“I used the name ‘Bill’ because that’s what I called him,” she said. “There were no legal reasons for the decision, though three lawyers went over the manuscript, including one I hired. I also took out liability insurance. I’ve had no contact with Bill in years and I have no idea if he even knows about the book.”
As an artistic youngster growing up in Long Island Kaz always felt like an outsider, a sense of herself that was underscored when she majored in drama at SUNY at Brockport and was sexually exploited by an acting teacher who told her he would advance her career if she slept with him. “At least he didn’t tell me it would make me a better actor,” she said. “I hope that kind of thing is not happening anymore.”
After graduating in the late ’70s she headed to New York’s experimental theatre scene and remembers the camaraderie fondly. But she remembers one well-known artistic director who told her she was talent-free as an actress (he had never seen her act), but because she worked so hard he invited her to serve in a backstage capacity without pay.
Like many actors, she earned her keep working long hours as a waiter. The restaurant was a hangout for many actors, including the charismatic star actor with whom she fell promptly in love. It was a heady time, and within short order they were living together.
When he relocated to Malibu to launch his movie career, she joined him, putting her own aspirations on a back burner. As she tells it their relationship grew increasingly turbulent, marked by his periodic bouts of violence, fueled by alcohol, interspersed with loving interludes only to be topped by more abuse.
“You have to understand I loved him and like many abused women I denied to myself what was happening,” she recalled. “I was economically dependent on him and had no life of my own. I wasn’t an actress. I wasn’t even Donna Kaz. I remember going to a Hollywood party and immediately gravitating towards the wait staff. I wanted to put on an apron and help out. I spent the whole evening with them.”
The transformative moment occurred when Kaz started working for a domestic abuse hot line, though it had no personal resonance for her initially. “The connection was totally unconscious until I got there and saw women identifying themselves as survivors,” she said. “I realized that was my identity.”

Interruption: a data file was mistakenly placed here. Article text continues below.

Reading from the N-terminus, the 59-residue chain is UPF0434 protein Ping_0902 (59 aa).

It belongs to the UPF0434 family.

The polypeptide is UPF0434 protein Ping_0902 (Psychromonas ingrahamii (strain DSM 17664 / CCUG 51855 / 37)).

Her painful relationship with Bill was a catalyst for her activism on behalf of victims/survivors of domestic abuse and her return to theatre. For the first time her ambitions were front and center. That was the good news. The bad news, she said, were the sexist roadblocks she faced, though she was pumped to take action and ultimately joined forces with the Guerrilla Girls.
“Today demanding 50 percent representation might be off-putting, but back then it was a good way to make people think about the issue,” she said. “We’ve been called the ‘quota queens,’ but that doesn’t mean we want companies to produce plays just because women write them. We’re constantly told that there just aren’t as many women playwrights as male playwrights. That’s not true.
“The problem is that audiences—including women, who are the main theatregoers–have been fed the male narrative for so many years,” she continued. “It’s time for the female narrative to be heard, and I’m not only talking about plays that center on women with babies or women who are the victims of domestic abuse. We want to see plays about women protagonists across economic, ethnic, and racial lines who have real pursuits and go for them. The audiences will come.”
Progress is being made, though, not least in the growing number of organizations and theatre companies dedicated to producing and promoting the work of women, from the League of Professional Theater Women to 20 Percent Theater Company Chicago to the Los Angeles Female Playwrights Initiative to the Kilroys.
Kaz’s immediate goal is to create a three-day summit that would bring together these and other theatre groups, commercial and nonprofit producers, male and female theatre artists, and any and all parties interested in gender parity in theater to be supportive of each other and exchange ideas in a congenial and structured setting where workshops, symposiums, and panels would be offered.
“And the Roundabout would pay for it,” Kaz said, only half-kiddingly, then paused. “There’s going to be a major change when Hillary is elected president. We’ll get backlash, and I’m ready for it. But a woman in the White House will inspire so many women to write their stories and many more people will be open to hearing them. It will be monumental.”
Kaz is currently writing a play and musical about aging women, who are typically invisible or presented as caricatures. She looks forward to changing the conversation on that one too.
It’s been a learning curve for Kaz, who says writing her memoir has been a redefining experience for her, especially on the topic of success.
“I now believe if you work hard at your art and are true to yourself as an artist—in a world where you have to identify yourself as early career, mid-career, or emerging artist—you are a success,” she said. “If you take all your rejection letters, put them in a drawer, and keep creating theatre, whether that’s in Scranton or someone’s basement or your own living room, that’s success, especially if you’ve been doing it for a long time. You’re always going to come up against no. The artist has to define her own success and not be afraid to say it out loud, ‘I’m a success.’
“I take full responsibility for my life and own it, though Bill has to own his part of the story too,” she continued. “If I could turn back the clock I’d make the same choices. I like struggle, I like challenge. It’s given me character.”